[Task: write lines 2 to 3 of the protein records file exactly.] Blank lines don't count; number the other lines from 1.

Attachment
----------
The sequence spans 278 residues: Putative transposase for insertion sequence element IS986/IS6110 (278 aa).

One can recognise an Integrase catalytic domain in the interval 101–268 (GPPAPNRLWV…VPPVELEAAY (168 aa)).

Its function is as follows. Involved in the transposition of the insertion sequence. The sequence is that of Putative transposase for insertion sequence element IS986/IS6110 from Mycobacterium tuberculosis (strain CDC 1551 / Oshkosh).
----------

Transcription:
One can recognise an Integrase catalytic domain in the interval 101–268 (GPPAPNRLWV…VPPVELEAAY (168 aa)).

Its function is as follows. Involved in the transposition of the insertion sequence. The sequence is that of Putative transposase for insertion sequence element IS986/IS6110 from Mycobacterium tuberculosis (strain CDC 1551 / Oshkosh).